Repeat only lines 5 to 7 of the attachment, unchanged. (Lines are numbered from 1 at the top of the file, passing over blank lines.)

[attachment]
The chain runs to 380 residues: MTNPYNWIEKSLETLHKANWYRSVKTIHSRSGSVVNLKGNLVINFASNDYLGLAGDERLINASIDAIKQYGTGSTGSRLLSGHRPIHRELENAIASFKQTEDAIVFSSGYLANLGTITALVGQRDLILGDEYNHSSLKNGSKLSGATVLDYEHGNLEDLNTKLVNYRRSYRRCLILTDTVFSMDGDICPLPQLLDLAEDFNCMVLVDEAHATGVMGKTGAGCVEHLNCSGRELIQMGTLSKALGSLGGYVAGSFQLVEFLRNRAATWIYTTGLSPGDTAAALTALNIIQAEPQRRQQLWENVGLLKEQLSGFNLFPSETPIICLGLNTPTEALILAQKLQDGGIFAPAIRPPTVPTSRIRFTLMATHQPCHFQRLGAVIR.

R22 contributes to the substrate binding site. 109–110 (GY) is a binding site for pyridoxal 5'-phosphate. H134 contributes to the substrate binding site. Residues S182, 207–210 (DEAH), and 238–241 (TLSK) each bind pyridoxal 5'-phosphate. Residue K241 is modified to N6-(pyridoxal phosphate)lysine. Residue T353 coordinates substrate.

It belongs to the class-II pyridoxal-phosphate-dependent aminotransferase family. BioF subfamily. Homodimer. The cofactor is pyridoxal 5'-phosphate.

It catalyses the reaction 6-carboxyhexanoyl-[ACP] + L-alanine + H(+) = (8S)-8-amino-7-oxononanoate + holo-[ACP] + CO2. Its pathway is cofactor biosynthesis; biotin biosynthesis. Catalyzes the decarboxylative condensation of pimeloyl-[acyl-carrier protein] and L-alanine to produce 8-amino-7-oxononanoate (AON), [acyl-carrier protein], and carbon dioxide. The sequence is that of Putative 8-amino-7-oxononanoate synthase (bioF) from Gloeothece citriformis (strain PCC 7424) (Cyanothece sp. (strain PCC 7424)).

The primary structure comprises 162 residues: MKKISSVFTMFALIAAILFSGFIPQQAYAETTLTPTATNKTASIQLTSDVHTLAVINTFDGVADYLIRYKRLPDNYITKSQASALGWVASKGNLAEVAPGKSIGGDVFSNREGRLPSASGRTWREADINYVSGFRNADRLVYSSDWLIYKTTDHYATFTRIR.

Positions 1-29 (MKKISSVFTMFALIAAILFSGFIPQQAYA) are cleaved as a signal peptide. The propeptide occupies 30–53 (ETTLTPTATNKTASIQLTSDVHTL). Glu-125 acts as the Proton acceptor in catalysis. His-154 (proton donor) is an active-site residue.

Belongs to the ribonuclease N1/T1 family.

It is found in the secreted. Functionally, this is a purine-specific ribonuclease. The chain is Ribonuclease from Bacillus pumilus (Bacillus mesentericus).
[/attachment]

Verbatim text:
The primary structure comprises 162 residues: MKKISSVFTMFALIAAILFSGFIPQQAYAETTLTPTATNKTASIQLTSDVHTLAVINTFDGVADYLIRYKRLPDNYITKSQASALGWVASKGNLAEVAPGKSIGGDVFSNREGRLPSASGRTWREADINYVSGFRNADRLVYSSDWLIYKTTDHYATFTRIR.

Positions 1-29 (MKKISSVFTMFALIAAILFSGFIPQQAYA) are cleaved as a signal peptide. The propeptide occupies 30–53 (ETTLTPTATNKTASIQLTSDVHTL). Glu-125 acts as the Proton acceptor in catalysis. His-154 (proton donor) is an active-site residue.

Belongs to the ribonuclease N1/T1 family.